Generating one time URLs which can be revoked

Looks like you have a pretty good idea what you're doing.

The one-time link pattern is pretty common for things like email verification. Typically, you'd store the expiration date in a database and/or use a signed string in the URL which includes the expiry in the string-to-sign. These are just precautions to avoid trusting user input.

If you want to be really thorough, you can send them the actual random ID or token URL, and then store a hash in the database to avoid someone using the token if you have a data breach.

You're pretty vague about the context of the proposed AES-encrypted parameters. I would usually include sensitive information which is not required for the URL-routing in a message body, instead of the URL. That way, it doesn't appear in web server or proxy logs. AES-encrypted data may also push you over the URL length limit pretty quickly, depending how large the plaintext content is.

Edit: For completeness, Azure Storage SAS Tokens are a great example of a cryptographic method that requires no database record, and is revokable. Revocation is done by changing the service's API Key... which would revoke all tokens issued by the same key.

Given that I don't have a lot of information about the system in use, I would recommend the simpler database lookup, over any solution that requires cryptographically sophisticated measures.

Also, for cryptographic methods to work as a one-time link, some parameter known by the service, and included in the URL, must be changed when the link is used. This parameter doesn't have to be a database lookup, but there does need to be a persisted change. For example, if the link is a one-time upload URL, the presence of a file in the upload directory might invalidate the URL.

Lastly, the database-stored value is simpler in that there is only one source to check for validity. With the no-database solution, you'd need to check against the secret (ie. the encryption key), and also whatever factor invalidates the link after first use.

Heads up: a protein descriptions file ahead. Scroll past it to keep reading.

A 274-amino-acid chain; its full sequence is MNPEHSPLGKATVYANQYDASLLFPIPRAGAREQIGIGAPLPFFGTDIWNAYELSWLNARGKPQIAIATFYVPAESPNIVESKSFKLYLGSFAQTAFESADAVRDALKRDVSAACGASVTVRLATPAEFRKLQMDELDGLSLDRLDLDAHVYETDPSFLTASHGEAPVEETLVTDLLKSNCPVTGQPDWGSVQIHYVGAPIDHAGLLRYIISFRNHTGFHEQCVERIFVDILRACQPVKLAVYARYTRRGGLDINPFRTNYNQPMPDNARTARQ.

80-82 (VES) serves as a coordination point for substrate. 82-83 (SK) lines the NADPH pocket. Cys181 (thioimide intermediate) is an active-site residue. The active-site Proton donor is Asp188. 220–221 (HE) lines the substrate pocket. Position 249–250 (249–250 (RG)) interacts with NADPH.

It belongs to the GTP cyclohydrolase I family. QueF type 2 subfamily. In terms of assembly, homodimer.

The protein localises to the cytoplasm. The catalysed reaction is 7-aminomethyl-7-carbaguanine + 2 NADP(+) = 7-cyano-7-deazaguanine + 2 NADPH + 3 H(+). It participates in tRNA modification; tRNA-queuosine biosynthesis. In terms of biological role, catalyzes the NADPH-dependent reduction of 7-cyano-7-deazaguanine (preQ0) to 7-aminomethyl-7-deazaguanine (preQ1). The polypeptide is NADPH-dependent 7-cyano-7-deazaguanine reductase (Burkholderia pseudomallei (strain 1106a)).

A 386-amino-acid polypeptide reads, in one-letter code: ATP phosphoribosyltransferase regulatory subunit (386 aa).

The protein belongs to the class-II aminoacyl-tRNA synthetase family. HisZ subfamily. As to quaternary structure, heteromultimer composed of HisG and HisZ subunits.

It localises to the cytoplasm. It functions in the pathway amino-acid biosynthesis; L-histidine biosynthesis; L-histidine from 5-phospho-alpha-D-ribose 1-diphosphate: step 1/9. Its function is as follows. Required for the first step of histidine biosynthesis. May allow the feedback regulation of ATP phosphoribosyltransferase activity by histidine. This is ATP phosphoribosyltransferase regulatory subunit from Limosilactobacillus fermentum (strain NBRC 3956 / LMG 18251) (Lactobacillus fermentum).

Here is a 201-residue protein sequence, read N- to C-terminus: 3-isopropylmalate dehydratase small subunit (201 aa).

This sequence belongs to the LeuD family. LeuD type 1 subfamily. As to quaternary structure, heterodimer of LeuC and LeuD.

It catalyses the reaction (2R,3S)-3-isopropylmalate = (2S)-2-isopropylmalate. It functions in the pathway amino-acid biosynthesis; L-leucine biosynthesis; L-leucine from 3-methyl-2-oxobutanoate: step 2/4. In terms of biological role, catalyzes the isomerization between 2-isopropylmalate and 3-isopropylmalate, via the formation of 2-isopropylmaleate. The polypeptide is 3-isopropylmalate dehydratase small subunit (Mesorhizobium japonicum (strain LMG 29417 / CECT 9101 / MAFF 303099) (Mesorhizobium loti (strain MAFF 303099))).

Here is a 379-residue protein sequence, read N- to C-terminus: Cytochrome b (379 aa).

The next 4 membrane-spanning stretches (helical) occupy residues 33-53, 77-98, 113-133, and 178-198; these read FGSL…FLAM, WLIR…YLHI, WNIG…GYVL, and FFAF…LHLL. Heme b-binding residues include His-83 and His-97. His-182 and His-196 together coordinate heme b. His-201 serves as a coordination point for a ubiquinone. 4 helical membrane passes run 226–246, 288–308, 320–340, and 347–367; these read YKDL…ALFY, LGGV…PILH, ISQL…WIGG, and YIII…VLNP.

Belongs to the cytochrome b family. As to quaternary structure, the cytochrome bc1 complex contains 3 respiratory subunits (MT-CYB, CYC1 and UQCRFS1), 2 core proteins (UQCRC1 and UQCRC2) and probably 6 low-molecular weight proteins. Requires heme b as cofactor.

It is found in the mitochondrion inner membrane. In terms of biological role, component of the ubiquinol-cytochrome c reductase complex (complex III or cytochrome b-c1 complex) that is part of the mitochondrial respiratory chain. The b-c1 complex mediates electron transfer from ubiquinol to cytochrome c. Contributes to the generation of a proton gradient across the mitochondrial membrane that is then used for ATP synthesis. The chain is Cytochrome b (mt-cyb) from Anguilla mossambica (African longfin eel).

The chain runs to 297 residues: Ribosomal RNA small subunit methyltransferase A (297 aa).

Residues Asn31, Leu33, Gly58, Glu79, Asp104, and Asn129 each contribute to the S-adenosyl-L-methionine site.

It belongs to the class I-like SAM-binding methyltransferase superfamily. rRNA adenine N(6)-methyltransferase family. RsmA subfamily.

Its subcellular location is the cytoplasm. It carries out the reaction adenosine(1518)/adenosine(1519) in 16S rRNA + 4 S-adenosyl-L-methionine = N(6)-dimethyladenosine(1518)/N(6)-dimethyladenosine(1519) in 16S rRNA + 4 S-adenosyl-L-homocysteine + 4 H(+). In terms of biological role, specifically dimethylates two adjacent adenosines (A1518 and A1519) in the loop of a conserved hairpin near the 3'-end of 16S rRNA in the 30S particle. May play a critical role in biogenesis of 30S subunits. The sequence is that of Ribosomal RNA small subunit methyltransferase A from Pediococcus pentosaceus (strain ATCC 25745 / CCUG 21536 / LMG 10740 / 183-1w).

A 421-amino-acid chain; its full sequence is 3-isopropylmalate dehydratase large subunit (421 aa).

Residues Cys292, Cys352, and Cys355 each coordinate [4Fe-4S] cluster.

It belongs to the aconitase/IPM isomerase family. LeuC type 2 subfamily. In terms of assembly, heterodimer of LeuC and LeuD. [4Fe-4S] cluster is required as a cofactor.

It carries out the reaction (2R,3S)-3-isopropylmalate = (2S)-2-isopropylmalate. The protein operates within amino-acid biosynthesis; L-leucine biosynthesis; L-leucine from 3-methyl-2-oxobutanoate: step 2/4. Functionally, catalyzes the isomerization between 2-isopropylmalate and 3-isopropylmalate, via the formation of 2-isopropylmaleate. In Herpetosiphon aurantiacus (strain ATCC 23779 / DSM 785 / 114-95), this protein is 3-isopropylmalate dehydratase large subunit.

To use symmetric crypto for an URL parameter would give you one advantage: It eliminates the need to do a database lookup. The downside is that you introduce a secret (the encryption key) that you need to protect and maintain. Since you will need to do the database lookup anyway for checking the revocation status, you don't get any upside. So I would just go for approach #1.

Make sure to use sufficiently long ID:s, and generate them with a CSPRNG. And as nbering says, make sure to hash them (without salt) to protect you in case of a breach.

Software giants like Google use a method of signed URLs

The premise is simple, you send a request with an encrypted string that matches the unencrypted side of the query. Then all you need to do is decrypt it on the server.

For example{unixtimecode}&{encryptedstringthatmatchesfileandtimestamp}

The use of the encryption key is to ensure that the server/someone with access to the key made the request that a user can follow for a certain amount of time and that the request has not been tampered with. Revoking the string could be as simple as deleting a temporary encryption key meaning that the server wouldn't be able to decrypt the request, even if it was cached.